Please explain the use of the interface Supplier(in Guava) with a suitable example .
Supplier interface is simply an abstraction of a no-arg function that returns a value... it is a means of getting some instance or instances of an object. Since it is so general, it can be used as many things. Jared explained how the
Multimaps factories utilize it as a factory for creating a new instance of a
Collection of some type for values.
Given the simplicity of the interface, it also allows for some very powerful decoration of a
Supplier's behavior by wrapping it in another
Supplier that alters its behavior somehow. Memoization is one example of that. I've used the
Suppliers.memoizeWithExpiration method myself as an easy way to make it so some data will only be read from a server at most once in a given period of time.
I'd also recommend taking a look at Guice and how the
Provider interface is used in it.
Provider is exactly equivalent to
Supplier and is central to how Guice works.
Providerallows users to define a custom way of creating new objects of a given class. Users can write a
get()method which can execute whatever code is needed to create a new object, so they aren't limited to having Guice use constructors alone to create objects. Here, they are using it to define a custom factory for new instance of an object.
- Guice allows injection of a
Providerof any dependency. This may return a new instance every time
get()is called or it may always return a single instance or anything in between, depending on how the binding the
Providerrepresents is scoped. This also allows for "lazy instantiation" of dependencies... the
Providergives a class a means of creating an object without needing to actually create the object ahead of time. An instance of the object does not need to be created until when, and if,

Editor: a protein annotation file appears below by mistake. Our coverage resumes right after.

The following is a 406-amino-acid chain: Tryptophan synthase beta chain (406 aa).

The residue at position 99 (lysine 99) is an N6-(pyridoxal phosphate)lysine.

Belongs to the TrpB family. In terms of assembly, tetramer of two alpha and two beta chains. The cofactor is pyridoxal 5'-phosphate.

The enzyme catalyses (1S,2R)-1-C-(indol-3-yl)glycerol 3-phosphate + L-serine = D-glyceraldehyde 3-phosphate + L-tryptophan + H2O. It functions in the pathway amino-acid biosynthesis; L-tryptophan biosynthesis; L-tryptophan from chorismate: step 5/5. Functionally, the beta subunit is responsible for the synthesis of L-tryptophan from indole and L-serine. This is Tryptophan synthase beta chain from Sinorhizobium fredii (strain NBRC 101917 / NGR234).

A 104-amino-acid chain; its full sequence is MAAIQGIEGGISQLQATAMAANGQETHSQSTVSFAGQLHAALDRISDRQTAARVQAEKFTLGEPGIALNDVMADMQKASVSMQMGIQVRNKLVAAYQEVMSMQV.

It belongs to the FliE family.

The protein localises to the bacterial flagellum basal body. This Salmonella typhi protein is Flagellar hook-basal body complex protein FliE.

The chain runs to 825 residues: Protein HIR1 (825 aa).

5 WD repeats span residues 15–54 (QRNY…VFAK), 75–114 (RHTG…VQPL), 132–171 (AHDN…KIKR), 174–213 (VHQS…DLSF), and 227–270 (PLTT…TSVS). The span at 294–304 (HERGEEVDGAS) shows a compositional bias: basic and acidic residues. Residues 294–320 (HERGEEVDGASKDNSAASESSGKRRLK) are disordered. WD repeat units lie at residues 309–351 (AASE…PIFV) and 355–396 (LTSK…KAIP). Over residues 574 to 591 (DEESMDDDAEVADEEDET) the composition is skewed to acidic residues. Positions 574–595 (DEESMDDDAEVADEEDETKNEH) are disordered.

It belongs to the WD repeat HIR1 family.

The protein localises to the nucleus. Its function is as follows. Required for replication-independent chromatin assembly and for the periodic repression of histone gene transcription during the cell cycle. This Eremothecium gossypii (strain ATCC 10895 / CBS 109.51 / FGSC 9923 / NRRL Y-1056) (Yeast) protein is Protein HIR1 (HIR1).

- As indicated above,
Providers form the basis of scoping in Guice. If you take a look at the Scope interface, you'll notice its single method
Provider<T> scope(Key<T> key, Provider<T> unscoped)is defined in terms of
Providers. This method takes something that creates a new instance of an object (the
Provider<T> unscoped) and returns a
Provider<T>based on that which applies whatever policy the scope defines, potentially returning some cached instance of the object rather than creating a new one. The default
NO_SCOPEscope simply passes along the
unscopedprovider, meaning a new instance will be created each time. The
SINGLETONscope caches the result of the first call to
unscoped.get()and thereafter returns that single instance, ensuring that everything that depends on the singleton-scoped object gets a reference to that single object. Note that the
Providerreturned by the
scopemethod does essentially the same thing as the
Suppliers.memoize(though it's a bit more complicated).
The main reason we included Supplier in Guava was to support the Multimaps methods that generate arbitrary Multimaps, such as
public static <K,V> Multimap<K,V> newMultimap(Map<K,Collection<V>> map, Supplier<? extends Collection<V>> factory)
The Supplier creates a Collection that holds all of the values for a given key. The Multimap uses the Supplier whenever you store a key-value pair with a key that's not already in the Multimap.
It's a way to provide an indirect object. You may want to provide another object each time
Supplier.get() is called.
For example, i have a singleton class called
SmtpMailSender, which takes a hostname for the smtp server. However, the hostname can change at runtime, so instead of taking a
String hostname, it takes a
Another example use of Supplier:
An example use of Supplier:
Another great use of the class is decoupling - if a component only uses another to obtain a value, do not depend on the concrete implementation, but on this interface.
Anyway, there is some example code here: http://www.slideshare.net/tfnico/google-guava
See the Suppliers class and I guess the methods there will somehow answer your question.